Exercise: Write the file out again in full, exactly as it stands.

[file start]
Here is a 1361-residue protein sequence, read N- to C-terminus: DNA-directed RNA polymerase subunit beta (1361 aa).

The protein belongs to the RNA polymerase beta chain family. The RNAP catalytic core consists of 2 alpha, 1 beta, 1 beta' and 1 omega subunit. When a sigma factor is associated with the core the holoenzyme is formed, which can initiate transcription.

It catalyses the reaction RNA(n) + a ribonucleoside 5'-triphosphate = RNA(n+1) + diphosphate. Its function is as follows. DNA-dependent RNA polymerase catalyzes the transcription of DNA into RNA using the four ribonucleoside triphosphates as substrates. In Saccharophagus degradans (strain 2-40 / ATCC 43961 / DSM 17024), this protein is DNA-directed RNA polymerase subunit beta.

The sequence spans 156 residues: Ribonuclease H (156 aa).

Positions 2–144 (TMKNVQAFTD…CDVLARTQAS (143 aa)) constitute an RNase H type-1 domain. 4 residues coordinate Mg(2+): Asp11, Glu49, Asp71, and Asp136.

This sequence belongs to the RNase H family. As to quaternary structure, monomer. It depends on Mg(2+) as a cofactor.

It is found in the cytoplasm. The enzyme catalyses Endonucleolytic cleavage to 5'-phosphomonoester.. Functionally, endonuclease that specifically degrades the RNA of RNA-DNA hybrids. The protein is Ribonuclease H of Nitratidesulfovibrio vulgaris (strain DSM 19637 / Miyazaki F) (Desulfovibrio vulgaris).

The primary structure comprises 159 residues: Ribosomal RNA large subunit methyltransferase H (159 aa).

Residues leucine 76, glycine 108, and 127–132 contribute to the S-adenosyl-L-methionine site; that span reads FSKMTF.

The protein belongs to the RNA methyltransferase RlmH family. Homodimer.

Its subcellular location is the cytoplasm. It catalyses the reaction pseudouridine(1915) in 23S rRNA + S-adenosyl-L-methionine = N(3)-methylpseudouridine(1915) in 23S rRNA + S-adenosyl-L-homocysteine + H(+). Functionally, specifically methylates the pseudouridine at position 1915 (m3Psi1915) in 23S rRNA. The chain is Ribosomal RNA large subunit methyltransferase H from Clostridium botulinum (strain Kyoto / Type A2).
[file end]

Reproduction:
Here is a 1361-residue protein sequence, read N- to C-terminus: DNA-directed RNA polymerase subunit beta (1361 aa).

The protein belongs to the RNA polymerase beta chain family. The RNAP catalytic core consists of 2 alpha, 1 beta, 1 beta' and 1 omega subunit. When a sigma factor is associated with the core the holoenzyme is formed, which can initiate transcription.

It catalyses the reaction RNA(n) + a ribonucleoside 5'-triphosphate = RNA(n+1) + diphosphate. Its function is as follows. DNA-dependent RNA polymerase catalyzes the transcription of DNA into RNA using the four ribonucleoside triphosphates as substrates. In Saccharophagus degradans (strain 2-40 / ATCC 43961 / DSM 17024), this protein is DNA-directed RNA polymerase subunit beta.

The sequence spans 156 residues: Ribonuclease H (156 aa).

Positions 2–144 (TMKNVQAFTD…CDVLARTQAS (143 aa)) constitute an RNase H type-1 domain. 4 residues coordinate Mg(2+): Asp11, Glu49, Asp71, and Asp136.

This sequence belongs to the RNase H family. As to quaternary structure, monomer. It depends on Mg(2+) as a cofactor.

It is found in the cytoplasm. The enzyme catalyses Endonucleolytic cleavage to 5'-phosphomonoester.. Functionally, endonuclease that specifically degrades the RNA of RNA-DNA hybrids. The protein is Ribonuclease H of Nitratidesulfovibrio vulgaris (strain DSM 19637 / Miyazaki F) (Desulfovibrio vulgaris).

The primary structure comprises 159 residues: Ribosomal RNA large subunit methyltransferase H (159 aa).

Residues leucine 76, glycine 108, and 127–132 contribute to the S-adenosyl-L-methionine site; that span reads FSKMTF.

The protein belongs to the RNA methyltransferase RlmH family. Homodimer.

Its subcellular location is the cytoplasm. It catalyses the reaction pseudouridine(1915) in 23S rRNA + S-adenosyl-L-methionine = N(3)-methylpseudouridine(1915) in 23S rRNA + S-adenosyl-L-homocysteine + H(+). Functionally, specifically methylates the pseudouridine at position 1915 (m3Psi1915) in 23S rRNA. The chain is Ribosomal RNA large subunit methyltransferase H from Clostridium botulinum (strain Kyoto / Type A2).